have undertaken the tedious task of a general oversight of the
oligosaccharide material that has accumulated over the years
and have brought order into the myriad of results. The number of references - nearly 4500 - shows how thoroughly they
have gone to work.
Division into many short chapters with their own lists of ref erences greatly clarifies the text, and the very numerous
formulae are a further help. Comprehensive tabulation of
oligosaccharide classes, arranged according to molecular
size, type of linkage, and type of derivative, made it possible
to keep the text short and precise. Particularly noteworthy
are a comprehensive table of oligosaccharides of natural
origin and a collection of the oligosaccharides that have been
obtained by enzymic degration and synthesis. Chemical syntheses and reactjons of oligosaccharides and formation of
derivatives of this class of compound are treated exhaustively,
as are oligosaccharides with a basic or acidic function and
even such a recondite class of compounds as the glycosylinositols. Moreover, several chapters are devoted to chromatographicandelectrophoreticmethods of analysis and separation.
However, the section on enzymatic synthesis could have been
rather more detailed, for the benefit of the reader particularly
interested in this field. The kinetics of interaction of enzymes
and oligosaccharides are not mentioned, and it is only the
kinetic study of these complex reactions that throws light on
the simultaneous synthesis, hydrolysis, and resynthesis of the
various combinations of reactants. Further, the titles “Transglycosylation of maltose, isomaltose, lactose, etc.” are unhappily chosen; it would have been better to collect these
sections under the titles “Transglucosylation, transgalactosylation, etc.” The sections on the use of physical methods
such as X-ray analysis and infrared spectroscopy for structure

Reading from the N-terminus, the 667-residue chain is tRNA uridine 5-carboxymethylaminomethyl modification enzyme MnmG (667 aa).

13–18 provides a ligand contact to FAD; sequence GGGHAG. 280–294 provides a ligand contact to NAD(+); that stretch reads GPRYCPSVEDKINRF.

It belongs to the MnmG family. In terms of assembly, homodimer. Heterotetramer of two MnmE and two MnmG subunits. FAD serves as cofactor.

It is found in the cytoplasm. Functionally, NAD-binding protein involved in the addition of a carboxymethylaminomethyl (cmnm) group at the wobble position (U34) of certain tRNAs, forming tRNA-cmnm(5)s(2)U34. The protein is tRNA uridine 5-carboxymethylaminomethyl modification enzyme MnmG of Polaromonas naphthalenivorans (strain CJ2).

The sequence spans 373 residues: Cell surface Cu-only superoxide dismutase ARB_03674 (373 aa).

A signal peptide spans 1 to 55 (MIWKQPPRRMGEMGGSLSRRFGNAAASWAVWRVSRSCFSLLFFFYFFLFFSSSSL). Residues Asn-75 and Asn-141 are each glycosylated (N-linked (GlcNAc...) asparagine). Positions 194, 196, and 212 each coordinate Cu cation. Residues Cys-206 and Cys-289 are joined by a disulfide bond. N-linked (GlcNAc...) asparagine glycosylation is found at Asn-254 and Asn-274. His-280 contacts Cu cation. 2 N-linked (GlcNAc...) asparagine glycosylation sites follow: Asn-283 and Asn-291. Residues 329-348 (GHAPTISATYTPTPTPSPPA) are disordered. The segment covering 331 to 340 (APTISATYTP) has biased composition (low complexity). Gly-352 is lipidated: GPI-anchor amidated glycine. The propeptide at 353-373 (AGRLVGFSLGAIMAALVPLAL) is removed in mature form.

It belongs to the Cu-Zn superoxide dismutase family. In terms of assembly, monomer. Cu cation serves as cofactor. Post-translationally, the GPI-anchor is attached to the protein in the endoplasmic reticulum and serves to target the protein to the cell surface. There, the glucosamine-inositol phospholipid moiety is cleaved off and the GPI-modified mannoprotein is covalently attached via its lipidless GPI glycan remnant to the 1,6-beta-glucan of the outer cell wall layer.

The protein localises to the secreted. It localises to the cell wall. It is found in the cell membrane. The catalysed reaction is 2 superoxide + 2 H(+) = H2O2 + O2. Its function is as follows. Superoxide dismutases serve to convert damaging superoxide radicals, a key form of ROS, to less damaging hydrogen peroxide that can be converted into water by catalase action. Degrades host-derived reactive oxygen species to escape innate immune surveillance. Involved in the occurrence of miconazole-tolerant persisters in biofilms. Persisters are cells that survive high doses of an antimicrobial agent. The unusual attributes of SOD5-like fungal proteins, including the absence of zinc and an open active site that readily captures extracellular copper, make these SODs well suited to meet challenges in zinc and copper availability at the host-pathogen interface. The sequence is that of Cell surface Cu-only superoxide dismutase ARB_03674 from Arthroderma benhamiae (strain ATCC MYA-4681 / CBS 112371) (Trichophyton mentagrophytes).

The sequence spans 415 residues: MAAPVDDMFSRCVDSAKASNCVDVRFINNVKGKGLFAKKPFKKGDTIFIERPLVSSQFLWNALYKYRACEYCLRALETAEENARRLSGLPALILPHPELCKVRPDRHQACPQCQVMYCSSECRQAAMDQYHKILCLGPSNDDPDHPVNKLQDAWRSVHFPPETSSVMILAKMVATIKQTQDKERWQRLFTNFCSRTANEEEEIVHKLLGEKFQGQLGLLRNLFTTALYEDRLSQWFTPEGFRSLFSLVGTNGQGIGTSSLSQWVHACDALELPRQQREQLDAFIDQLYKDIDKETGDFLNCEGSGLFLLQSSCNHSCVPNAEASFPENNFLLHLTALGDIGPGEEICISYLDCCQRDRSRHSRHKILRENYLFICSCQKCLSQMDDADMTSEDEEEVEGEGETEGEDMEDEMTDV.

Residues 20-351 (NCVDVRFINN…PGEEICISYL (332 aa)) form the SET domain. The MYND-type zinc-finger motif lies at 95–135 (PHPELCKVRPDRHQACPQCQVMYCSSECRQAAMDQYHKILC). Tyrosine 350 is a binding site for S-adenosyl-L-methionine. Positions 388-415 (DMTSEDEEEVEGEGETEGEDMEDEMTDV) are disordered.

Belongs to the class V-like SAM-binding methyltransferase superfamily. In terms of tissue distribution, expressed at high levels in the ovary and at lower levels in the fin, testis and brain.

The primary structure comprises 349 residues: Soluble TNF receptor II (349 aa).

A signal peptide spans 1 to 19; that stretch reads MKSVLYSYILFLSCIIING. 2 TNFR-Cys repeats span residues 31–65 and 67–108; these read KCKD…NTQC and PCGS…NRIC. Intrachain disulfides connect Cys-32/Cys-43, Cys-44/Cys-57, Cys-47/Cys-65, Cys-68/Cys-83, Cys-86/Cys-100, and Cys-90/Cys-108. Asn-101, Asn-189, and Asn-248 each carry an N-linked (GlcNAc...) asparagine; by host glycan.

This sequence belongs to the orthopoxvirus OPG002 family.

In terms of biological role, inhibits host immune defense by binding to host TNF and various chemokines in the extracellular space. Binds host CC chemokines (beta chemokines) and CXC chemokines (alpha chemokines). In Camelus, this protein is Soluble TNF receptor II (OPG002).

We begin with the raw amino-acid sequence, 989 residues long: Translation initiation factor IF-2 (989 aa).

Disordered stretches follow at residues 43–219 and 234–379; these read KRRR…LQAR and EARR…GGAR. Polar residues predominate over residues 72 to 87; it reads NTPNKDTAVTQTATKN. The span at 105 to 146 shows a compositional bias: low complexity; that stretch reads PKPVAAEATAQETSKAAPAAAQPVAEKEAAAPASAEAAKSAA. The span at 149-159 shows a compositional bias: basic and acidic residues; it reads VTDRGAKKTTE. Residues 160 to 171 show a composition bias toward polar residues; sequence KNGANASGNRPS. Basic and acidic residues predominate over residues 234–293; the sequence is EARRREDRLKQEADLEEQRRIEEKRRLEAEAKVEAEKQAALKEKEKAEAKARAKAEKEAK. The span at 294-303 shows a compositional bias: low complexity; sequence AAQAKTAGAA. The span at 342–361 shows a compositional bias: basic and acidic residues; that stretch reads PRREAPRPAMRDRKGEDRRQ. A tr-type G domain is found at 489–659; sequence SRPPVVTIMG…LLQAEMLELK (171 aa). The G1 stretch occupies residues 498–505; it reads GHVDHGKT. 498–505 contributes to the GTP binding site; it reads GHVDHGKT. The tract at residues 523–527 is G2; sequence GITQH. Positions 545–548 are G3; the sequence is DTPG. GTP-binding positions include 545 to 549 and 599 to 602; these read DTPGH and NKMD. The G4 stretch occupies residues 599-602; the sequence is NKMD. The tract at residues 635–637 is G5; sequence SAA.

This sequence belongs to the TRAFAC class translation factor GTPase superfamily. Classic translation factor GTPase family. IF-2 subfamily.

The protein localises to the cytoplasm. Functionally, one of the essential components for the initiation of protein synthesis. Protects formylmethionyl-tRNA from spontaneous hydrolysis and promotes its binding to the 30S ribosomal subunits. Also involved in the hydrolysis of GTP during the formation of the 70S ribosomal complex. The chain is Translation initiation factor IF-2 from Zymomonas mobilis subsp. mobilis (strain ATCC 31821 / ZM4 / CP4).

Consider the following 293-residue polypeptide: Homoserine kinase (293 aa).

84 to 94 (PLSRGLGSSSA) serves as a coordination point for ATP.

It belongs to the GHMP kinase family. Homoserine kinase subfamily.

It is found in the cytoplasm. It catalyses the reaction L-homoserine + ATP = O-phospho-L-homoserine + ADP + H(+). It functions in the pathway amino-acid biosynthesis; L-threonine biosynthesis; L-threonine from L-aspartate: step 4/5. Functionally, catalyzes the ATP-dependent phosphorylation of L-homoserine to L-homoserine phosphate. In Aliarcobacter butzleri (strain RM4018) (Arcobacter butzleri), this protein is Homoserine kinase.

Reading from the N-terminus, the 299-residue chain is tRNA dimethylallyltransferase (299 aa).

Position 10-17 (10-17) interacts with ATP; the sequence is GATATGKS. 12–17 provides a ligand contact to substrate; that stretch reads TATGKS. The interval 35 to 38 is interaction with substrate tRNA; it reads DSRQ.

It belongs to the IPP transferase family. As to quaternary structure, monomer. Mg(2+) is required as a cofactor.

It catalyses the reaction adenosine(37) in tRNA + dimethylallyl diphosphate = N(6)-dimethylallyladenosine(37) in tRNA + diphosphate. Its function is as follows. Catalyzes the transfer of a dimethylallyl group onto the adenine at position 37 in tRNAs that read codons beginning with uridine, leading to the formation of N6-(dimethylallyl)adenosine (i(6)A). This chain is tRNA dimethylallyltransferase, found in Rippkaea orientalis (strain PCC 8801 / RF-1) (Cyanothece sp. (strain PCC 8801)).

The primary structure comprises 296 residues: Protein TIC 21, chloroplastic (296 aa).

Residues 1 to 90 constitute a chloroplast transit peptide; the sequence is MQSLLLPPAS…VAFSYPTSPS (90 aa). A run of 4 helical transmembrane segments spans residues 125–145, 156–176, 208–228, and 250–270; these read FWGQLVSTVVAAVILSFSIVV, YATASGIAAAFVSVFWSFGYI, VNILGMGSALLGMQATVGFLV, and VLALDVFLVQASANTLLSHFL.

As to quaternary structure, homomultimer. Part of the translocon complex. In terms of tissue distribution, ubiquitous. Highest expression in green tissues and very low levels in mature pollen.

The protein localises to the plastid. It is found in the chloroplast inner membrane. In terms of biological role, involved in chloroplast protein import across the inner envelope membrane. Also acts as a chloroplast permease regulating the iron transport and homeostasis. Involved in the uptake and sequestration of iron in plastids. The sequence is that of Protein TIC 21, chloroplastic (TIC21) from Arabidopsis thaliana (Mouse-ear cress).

determination of oligosaccharides are also rather too short.
However, these matters and a few erroneous references can be
corrected in a new edition which will certainly be necessary
within a few years.
Finally it can be stated that this book will be a welcome help
to chemists and biologists. Together with “The Monosaccharides” it can be included among the most valuable reference works for carbohydrate chemistry.
J. Lehmann
[NB 455/308 IE]
Advances in Physical Organic Chemistry. Vol. 2. Edited by
V. Gold. Academic Press. London-New York 1964. 1st
Edit., xii + 288 pp., numerous illustr., E 3.3.- (ca. $ 8.80).
The second volume of this series contains four sections : 1. C .
J. Collins, Isotopes and Organic Reaction Mechanisms
(84 pp.), 2. W. E. Whalley, Usebf Volumes of Activation for
Determining Isotope Reaction Mechanisms (65 pp.), 3 . H .
Zollinger, Hydrogen Isotope Effects in Aromatic Substitution (33 pp. , 4. A . P. Wou, The Reaction of Energetic Tritium and Carbon Atoms with Organic Compounds (87 pp.).
The first contribution describes in particular the less usual
applications of isotopes, e . g . the use of compounds with two
or more labels, the combination of isotope and kinetic experiments, and of isotope and stereochemical experiments. Fi_ _ __
[l] Cf. Angew. Chem. 77, 687 (1965); Angew. Chem. internat.
Edit. 4 , 723 (1965).
~
Angew. Chem. infernat. Edit.
/ Vol. 5 (1966) / No.
4